"Synopsis" by ,
With incredible grace and inspiring attention to the natural world, Robin Wall Kimmerer takes readers on a a field trip through ancient forests and backyard ponds, sacred sites and urban wastelands. Plants become powerful metaphors for healing our relationship with the natural world, and guides in the process of becoming indigenous to place ourselves. Through a unique combination of science, Native American teachings, and memoir, she shows us in the most subtle of ways how plants are our indigenous teachers, ultimately revealing a path toward healing the rift that grows between people and nature. As a leading researcher in the field of biology, Robin Wall Kimmerer understands the delicate state of our world. But as an active member of the Potawatomi nation, she senses and relates to the world through a way of knowing far older than any science. In Braiding Sweetgrass, she intertwines these two modes of awareness--the analytic and the emotional, the scientific and the cultural. Her writing crosses boundaries between indigenous and dominant culture, between science and literature, between matter and spirit, bringing readers back into conversation with all that is green and growing--a universe that never stopped speaking to us, even if we neglected to listen.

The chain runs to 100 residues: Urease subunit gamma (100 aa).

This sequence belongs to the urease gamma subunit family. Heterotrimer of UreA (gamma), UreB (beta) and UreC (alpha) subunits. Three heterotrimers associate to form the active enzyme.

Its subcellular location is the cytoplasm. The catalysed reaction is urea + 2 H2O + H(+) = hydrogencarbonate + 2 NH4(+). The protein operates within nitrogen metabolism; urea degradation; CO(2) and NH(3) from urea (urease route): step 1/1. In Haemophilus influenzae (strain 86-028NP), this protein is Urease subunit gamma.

"Synopsis" by ,
An inspired weaving of indigenous knowledge, plant science, and personal narrative from a distinguished professor of science and a Native American whose previous book, Gathering Moss, was awarded the John Burroughs Medal for outstanding nature writing.

As a botanist and professor of plant ecology, Robin Wall Kimmerer has spent a career learning how to ask questions of nature using the tools of science. As a Potawatomi woman, she learned from elders, family, and history that the Potawatomi, as well as a majority of other cultures indigenous to this land, consider plants and animals to be our oldest teachers. In Braiding Sweetgrass, Kimmerer brings these two lenses of knowing together to reveal what it means to see humans as “the younger brothers of creation.” As she explores these themes she circles toward a central argument: the awakening of a wider ecological consciousness requires the acknowledgement and celebration of our reciprocal relationship with the world. Once we begin to listen for the languages of other beings, we can begin to understand the innumerable life-giving gifts the world provides us and learn to offer our thanks, our care, and our own gifts in return.